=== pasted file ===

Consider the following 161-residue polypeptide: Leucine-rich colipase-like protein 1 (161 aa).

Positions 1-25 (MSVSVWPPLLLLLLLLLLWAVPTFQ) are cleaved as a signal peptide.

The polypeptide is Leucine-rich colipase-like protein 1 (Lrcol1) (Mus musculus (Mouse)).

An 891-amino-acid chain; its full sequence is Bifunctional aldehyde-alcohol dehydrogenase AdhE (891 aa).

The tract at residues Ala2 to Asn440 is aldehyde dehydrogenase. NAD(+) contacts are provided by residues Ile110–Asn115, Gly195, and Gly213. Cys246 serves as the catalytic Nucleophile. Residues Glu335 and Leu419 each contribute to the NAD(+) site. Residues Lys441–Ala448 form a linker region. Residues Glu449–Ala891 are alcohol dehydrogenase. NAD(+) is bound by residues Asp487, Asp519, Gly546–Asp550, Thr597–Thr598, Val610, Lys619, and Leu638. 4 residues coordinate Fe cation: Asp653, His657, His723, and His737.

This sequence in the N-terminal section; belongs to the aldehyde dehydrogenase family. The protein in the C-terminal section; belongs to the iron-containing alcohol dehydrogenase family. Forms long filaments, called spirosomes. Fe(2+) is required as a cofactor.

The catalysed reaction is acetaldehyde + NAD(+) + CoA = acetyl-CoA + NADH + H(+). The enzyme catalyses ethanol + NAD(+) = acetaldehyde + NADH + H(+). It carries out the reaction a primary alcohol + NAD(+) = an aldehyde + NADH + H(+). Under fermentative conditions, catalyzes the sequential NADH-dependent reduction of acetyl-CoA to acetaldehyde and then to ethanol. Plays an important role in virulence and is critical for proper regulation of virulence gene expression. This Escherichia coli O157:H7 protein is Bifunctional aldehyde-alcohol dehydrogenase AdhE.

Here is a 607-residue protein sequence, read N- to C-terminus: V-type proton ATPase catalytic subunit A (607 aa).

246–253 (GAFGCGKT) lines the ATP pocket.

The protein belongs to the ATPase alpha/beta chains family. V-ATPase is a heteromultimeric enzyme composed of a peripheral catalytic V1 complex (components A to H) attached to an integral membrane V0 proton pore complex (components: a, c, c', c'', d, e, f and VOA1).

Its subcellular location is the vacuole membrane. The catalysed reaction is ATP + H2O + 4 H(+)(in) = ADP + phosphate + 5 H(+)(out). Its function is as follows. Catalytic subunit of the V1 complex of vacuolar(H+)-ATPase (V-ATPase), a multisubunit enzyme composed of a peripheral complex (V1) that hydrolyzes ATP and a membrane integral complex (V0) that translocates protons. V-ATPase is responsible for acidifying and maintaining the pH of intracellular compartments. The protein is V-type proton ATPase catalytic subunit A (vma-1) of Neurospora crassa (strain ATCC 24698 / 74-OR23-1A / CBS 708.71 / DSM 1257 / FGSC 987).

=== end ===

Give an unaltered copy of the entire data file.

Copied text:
Consider the following 161-residue polypeptide: Leucine-rich colipase-like protein 1 (161 aa).

Positions 1-25 (MSVSVWPPLLLLLLLLLLWAVPTFQ) are cleaved as a signal peptide.

The polypeptide is Leucine-rich colipase-like protein 1 (Lrcol1) (Mus musculus (Mouse)).

An 891-amino-acid chain; its full sequence is Bifunctional aldehyde-alcohol dehydrogenase AdhE (891 aa).

The tract at residues Ala2 to Asn440 is aldehyde dehydrogenase. NAD(+) contacts are provided by residues Ile110–Asn115, Gly195, and Gly213. Cys246 serves as the catalytic Nucleophile. Residues Glu335 and Leu419 each contribute to the NAD(+) site. Residues Lys441–Ala448 form a linker region. Residues Glu449–Ala891 are alcohol dehydrogenase. NAD(+) is bound by residues Asp487, Asp519, Gly546–Asp550, Thr597–Thr598, Val610, Lys619, and Leu638. 4 residues coordinate Fe cation: Asp653, His657, His723, and His737.

This sequence in the N-terminal section; belongs to the aldehyde dehydrogenase family. The protein in the C-terminal section; belongs to the iron-containing alcohol dehydrogenase family. Forms long filaments, called spirosomes. Fe(2+) is required as a cofactor.

The catalysed reaction is acetaldehyde + NAD(+) + CoA = acetyl-CoA + NADH + H(+). The enzyme catalyses ethanol + NAD(+) = acetaldehyde + NADH + H(+). It carries out the reaction a primary alcohol + NAD(+) = an aldehyde + NADH + H(+). Under fermentative conditions, catalyzes the sequential NADH-dependent reduction of acetyl-CoA to acetaldehyde and then to ethanol. Plays an important role in virulence and is critical for proper regulation of virulence gene expression. This Escherichia coli O157:H7 protein is Bifunctional aldehyde-alcohol dehydrogenase AdhE.

Here is a 607-residue protein sequence, read N- to C-terminus: V-type proton ATPase catalytic subunit A (607 aa).

246–253 (GAFGCGKT) lines the ATP pocket.

The protein belongs to the ATPase alpha/beta chains family. V-ATPase is a heteromultimeric enzyme composed of a peripheral catalytic V1 complex (components A to H) attached to an integral membrane V0 proton pore complex (components: a, c, c', c'', d, e, f and VOA1).

Its subcellular location is the vacuole membrane. The catalysed reaction is ATP + H2O + 4 H(+)(in) = ADP + phosphate + 5 H(+)(out). Its function is as follows. Catalytic subunit of the V1 complex of vacuolar(H+)-ATPase (V-ATPase), a multisubunit enzyme composed of a peripheral complex (V1) that hydrolyzes ATP and a membrane integral complex (V0) that translocates protons. V-ATPase is responsible for acidifying and maintaining the pH of intracellular compartments. The protein is V-type proton ATPase catalytic subunit A (vma-1) of Neurospora crassa (strain ATCC 24698 / 74-OR23-1A / CBS 708.71 / DSM 1257 / FGSC 987).